I’ve just learned from Stan Carey what a snowclone is. Geoffrey Pullum developed the concept on Language Log back in 2004, for a clichéd phrasal template that gets repeated in innumerable variants.

Geoffrey Pullum:
“I was looking at things like “In space, no one can hear you X”, where the customizability is that you get to choose the verb X, but the laziness is that you don’t have to do anything else, and just about everyone will know you are alluding to the poster slogan for Alien. The concept was named later by someone else, Glen Whitman, who chose “snowclone” because of the practice of cloning variants of my original example, a rather complex and ill-defined one: If the Eskimos have N words for snow, X have {even more / just as many / a similar number} for Y. “

Lazy, yes, but in fact we find snowclones – and snowcloning – very playful and amusing, I think. Just have a look at the collection in the Snowclones Database. It’s great thinking back to the origin of each snowclone and collecting variants. Here are my 20 favorites:

  • X is the mother of Y
  • X is the new Y
  • This is your brain on X
  • I (shape) X
  • My kingdom for an X
  • going to X like I’ve/we’ve never Xed before!
  • X is the Y of Z
  • The only good X is a dead X
  • Whatever Xes your Y
  • Got X?
  • A few X short of a Y
  • To X or not to X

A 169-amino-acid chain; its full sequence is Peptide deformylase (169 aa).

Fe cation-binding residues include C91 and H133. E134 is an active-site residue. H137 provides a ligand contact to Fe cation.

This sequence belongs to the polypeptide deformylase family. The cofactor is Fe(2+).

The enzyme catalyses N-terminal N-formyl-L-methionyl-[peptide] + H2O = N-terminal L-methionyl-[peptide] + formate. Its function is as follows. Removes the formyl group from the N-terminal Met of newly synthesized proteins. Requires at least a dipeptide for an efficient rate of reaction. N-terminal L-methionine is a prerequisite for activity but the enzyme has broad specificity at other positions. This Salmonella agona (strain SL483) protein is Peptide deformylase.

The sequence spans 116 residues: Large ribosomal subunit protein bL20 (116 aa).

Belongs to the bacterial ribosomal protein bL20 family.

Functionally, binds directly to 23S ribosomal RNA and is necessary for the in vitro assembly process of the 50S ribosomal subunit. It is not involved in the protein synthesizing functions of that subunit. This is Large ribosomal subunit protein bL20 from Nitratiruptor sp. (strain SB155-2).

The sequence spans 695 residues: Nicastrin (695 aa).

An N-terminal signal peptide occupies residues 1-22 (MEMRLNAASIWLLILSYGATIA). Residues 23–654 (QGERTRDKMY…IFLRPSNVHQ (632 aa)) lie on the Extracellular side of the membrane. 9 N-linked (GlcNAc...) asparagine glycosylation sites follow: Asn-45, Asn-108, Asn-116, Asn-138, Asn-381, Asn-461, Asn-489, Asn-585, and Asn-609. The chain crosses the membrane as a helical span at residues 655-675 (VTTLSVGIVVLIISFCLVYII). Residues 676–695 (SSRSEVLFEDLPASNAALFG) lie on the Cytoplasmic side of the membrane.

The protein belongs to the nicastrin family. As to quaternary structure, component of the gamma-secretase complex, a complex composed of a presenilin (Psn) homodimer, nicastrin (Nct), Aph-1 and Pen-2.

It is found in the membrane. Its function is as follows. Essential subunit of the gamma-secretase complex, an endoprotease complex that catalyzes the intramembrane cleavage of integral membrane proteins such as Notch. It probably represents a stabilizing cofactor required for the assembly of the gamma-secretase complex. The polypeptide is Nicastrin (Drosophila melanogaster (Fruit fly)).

• I am X, hear me Y
  • have X, will travel
  • Pimp my X
  • The end of X as we know it
  • X for Dummies
  • Xgate (Pullum does not allow this, as it’s a lexical word-formation)
  • Xcore (he would then also disallow this)

But this is ok:

  • Men are from X/ Mars, women are from Y

And look what I stumbled across today:Committed

I’m collecting … will be sorting … and would be grateful for any associations you may have … and for lists off the top of your head!

“Like” in spoken English

“Like” has become one of the most popular words in spoken English. It was a marker I heard frequently this summer in the States, originating in teen-talk, but now firmly established in informal language. Just listen to My Brightest Diamond singer Shara Worden making small talk with fellow musicians Lisa Hannigan and Molloy Share (from 2:55).
She says, “I was at the Green Man Festival in Wales, and they had tons of kids there, and it was so muddy, it was muddy muddy muddy everywhere, and the kids were just having a great time in the, you know, playing in the mud, and the adults were, like, “Uh, uh, we hate the mud.” And the kids, like, really knew what to do with mud.”
Later, when she’s surprised to be hearing Radiohead in the background (10:15), she comments on her own surprise, in retrospect, saying, “And I’m, like, ‘Wait a second!’ ”
So she’s using “like” as a random spacer and as a comma before quoting someone. Other examples from the Urban Dictionary:
Spacer: “He was, like, about the same age as me, but, like, I wasn’t sure what he, like, wanted to do with me.”
Comma before a quote: “I’m, like, ‘Let’s do something together.'”

Sex and … grammar?

I’ve got a fun job, writing an exercise a week for learners of English. We think up a topic related to the magazine and a grammar issue that should be addressed, or a set of vocabulary items and an approach to learning them, and then I’m off and running. It’s funny: The more bizarre the task, the more it gets my creative juices flowing. This week I have to write something to accompany the title story “Sex in America”, and it’s going to be in the “grammar” section. So: Sex and grammar?? Hmm… These are some quotes I’ve found quite amusing fishing around the Internet for inspiration: